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Barrier-breaking coach eyes new challenge

When the Thornton High School varsity football team opens their 2022 season, it will be a historic moment as Shira Spielman becomes the first female football coach in the history of the Five Star District.

Spielman, however, is less inclined to dote on the magnitude of her barrier-shattering accomplishment and more on what her mom might have thought. Five Star Stadium, the home of the Trojans, is, after all, a stone’s throw from the neighborhood where Spielman’s mother grew up.

But to get to that moment, it first took a great deal of persistence from Thornton High School football coach Nick Trombetta.

Trombetta’s request for Spielman to join his coaching staff would roll in on an annual basis, usually each spring, just as her work as a long-time assistant basketball coach at Horizon High School began to wind down. The two knew each other long before he took the reins of the Trojan football program as counselors at the Tennyson Center, a treatment center for neglected, abused and traumatized children, in Denver.

When Trombetta would reach out, it would normally be met with a polite decline. Spielman couldn’t justify the time commitment of adding another sport. But, when he texted her this past spring, the response was different.

Spielman had run out of excuses.

“My mom passed suddenly in January and it was kind of like, ‘Well, why do I keep waiting? Why do I keep putting it off?’” she said.

Trombetta understands the symbolism many will see in Spielman’s hire but he wasn’t looking to help Spielman shatter a glass ceiling. His mission is the same as when he took over a struggling football program in December 2017.


“This is no publicity stunt,” he said. “Shira is a winner. She is a former collegiate athlete so she understands the grind of getting to that next level. She has been coaching basketball at Horizon and they are always competing at a very high level. She knows what that should look like.”

Trombetta added that her hire shouldn’t surprise anyone who has followed the progress of the program over the past several years and seen its track record of inclusivity.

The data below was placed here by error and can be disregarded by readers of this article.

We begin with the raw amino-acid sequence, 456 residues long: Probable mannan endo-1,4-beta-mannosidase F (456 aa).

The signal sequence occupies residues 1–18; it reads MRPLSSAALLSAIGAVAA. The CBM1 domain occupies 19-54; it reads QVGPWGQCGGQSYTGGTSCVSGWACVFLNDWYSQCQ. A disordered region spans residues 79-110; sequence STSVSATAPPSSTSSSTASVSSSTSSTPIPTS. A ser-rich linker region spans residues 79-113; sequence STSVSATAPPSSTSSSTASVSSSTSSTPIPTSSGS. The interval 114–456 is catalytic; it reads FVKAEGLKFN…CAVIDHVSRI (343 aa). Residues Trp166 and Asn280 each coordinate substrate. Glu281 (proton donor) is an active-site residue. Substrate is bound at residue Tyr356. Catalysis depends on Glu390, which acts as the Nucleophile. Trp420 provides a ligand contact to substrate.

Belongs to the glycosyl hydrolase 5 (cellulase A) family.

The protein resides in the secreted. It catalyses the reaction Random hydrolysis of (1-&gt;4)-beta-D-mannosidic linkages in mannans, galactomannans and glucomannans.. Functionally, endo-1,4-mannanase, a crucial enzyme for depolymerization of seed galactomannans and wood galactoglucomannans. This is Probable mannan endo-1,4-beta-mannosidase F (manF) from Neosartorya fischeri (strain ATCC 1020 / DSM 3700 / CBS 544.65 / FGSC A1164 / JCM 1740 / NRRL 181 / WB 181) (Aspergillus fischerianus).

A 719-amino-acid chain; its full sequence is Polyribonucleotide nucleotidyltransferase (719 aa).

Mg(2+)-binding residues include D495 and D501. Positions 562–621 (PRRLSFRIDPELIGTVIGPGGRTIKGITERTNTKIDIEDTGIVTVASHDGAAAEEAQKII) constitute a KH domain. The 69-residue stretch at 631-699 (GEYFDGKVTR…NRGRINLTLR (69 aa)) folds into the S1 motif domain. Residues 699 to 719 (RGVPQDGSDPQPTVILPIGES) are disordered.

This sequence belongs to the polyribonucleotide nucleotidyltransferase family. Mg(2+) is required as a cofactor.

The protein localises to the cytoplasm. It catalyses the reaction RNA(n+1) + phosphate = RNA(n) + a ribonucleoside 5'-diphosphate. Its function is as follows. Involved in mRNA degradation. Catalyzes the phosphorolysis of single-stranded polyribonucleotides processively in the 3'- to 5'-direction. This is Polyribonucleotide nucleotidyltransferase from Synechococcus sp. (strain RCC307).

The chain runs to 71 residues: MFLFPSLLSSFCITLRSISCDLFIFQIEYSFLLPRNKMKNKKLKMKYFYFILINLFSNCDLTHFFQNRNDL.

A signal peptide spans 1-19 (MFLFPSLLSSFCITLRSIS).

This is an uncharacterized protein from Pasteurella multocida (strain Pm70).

“This is not something groundbreaking for the Thornton High School program,” he explained. “If you want to play or coach football and commit yourself to something bigger than you, you have a home with us.”

While Spielman embraces the history-making aspect of the role, it brings mixed emotions.

“Quite honestly, I wish that wasn’t it,” she said of being the first female football coach. “But I also think if it takes somebody to get people to see that it’s OK and that I’m a good coach, regardless of male or female, then I’m all for it,” she added. “Hopefully it can pave a way for other people.”

She says the benefits of working with student athletes goes beyond the typical joys of watching them grow and reach their potential.

“I think the biggest thing that I enjoy is how they continuously shape me as a human,” Spielman said. “Any big things that have happened in my life have translated into my coaching and they are always there to kind of shake and shift the way I do things.

“That continued to happen even this year with my mom dying,” she added. “I told them at our [basketball] banquet that they got me out of bed. They were the ones who I was like, ‘OK, I want to get up for them.’”

When she thinks of Five Star Schools and why she has found a sense of belonging here, she credits Leroy Elementary where she works as a Social-Emotional Learning Specialist as well as the Horizon basketball community for supporting her, challenging her and lifting her up.

“That’s what kept me here – the two places I’ve really grounded myself in, ” Spielman said. “It’s definitely a sense of community in these two places and I hope to get that at Thornton as well.”

That sense of community, of family, brings her back to what she’ll, perhaps, be thinking during that first Friday night of September as the Trojans take the field.

“I know that would have meant something,” she said as she thought about her mom. “I think part of me just felt like [the new coaching role] would honor her a little bit as well. I thought it was a cool way to continue being part of that community now that she’s gone.”